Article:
In particular, they like to insinuate that anyone who takes action against Israel—or criticises its underlying Zionist ideology—is antisemitic.
A similar argument is that supporters of the Palestinians single out Israel, or hold it to double standards, because it is a Jewish state.
In fact, a new government definition of antisemitism, introduced by Tory Eric Pickles, includes criticism of Israel for precisely that reason.
Pickles isn’t the only one. Writing in The Times newspaper last month, Labour MP Chris Bryant argued, “Too many people on the left in British politics are allowing their concern for the Palestinians to become an all-out attack on Israelis.
“Questioning the very existence of the state of Israel is a not-too-subtle form of antisemitism.”
But anti-Zionism and antisemitisim are not the same thing. Zionism isn’t simply the idea that Jewish people have the right to self-determination or their own state.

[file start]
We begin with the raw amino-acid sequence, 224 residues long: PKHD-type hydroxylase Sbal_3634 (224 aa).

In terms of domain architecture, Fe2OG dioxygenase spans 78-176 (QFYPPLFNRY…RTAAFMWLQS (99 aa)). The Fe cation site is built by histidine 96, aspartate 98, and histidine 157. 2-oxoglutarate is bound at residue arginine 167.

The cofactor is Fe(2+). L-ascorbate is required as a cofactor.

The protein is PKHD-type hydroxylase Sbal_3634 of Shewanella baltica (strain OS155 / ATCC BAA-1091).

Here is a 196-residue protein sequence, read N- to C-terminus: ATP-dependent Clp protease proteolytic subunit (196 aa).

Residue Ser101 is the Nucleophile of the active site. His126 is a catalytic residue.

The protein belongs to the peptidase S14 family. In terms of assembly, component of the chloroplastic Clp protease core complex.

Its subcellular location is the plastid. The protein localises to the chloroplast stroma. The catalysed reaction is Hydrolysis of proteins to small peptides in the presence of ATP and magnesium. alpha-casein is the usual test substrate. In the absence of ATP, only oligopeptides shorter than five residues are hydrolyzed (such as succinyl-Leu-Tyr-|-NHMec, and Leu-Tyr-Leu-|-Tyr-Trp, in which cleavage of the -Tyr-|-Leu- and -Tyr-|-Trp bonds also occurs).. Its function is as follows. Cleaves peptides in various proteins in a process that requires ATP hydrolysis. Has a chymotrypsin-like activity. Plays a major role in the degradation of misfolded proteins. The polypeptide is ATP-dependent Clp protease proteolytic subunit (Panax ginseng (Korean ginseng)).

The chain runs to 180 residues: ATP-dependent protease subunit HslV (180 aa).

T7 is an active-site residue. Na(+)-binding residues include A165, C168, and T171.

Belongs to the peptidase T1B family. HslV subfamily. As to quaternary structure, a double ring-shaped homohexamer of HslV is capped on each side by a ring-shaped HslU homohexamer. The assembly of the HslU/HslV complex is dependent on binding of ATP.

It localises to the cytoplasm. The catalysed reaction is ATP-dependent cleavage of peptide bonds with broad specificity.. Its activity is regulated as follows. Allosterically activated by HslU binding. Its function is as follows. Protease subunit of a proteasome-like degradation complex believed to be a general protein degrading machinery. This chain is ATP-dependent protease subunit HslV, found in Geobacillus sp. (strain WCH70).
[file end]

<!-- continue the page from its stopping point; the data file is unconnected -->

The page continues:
It’s the belief that Israel should be an exclusively Jewish state—and that Palestinians should be excluded from any form of independent political control. Racism towards Palestinians is at its very core.
Zionism justified the expulsion of hundreds of thousands of Palestinians from their home when Israel was established in 1948. It is used to justify the occupation of Palestine today.
Israel is a deeply racist society. It systematically discriminates not just against Palestinians living inside its borders, but also African Jews who have migrated there. Zionist ideology is at the root of this.
Anti-imperialists focus on Israel because it acts as the defender of US imperialism in the Middle East.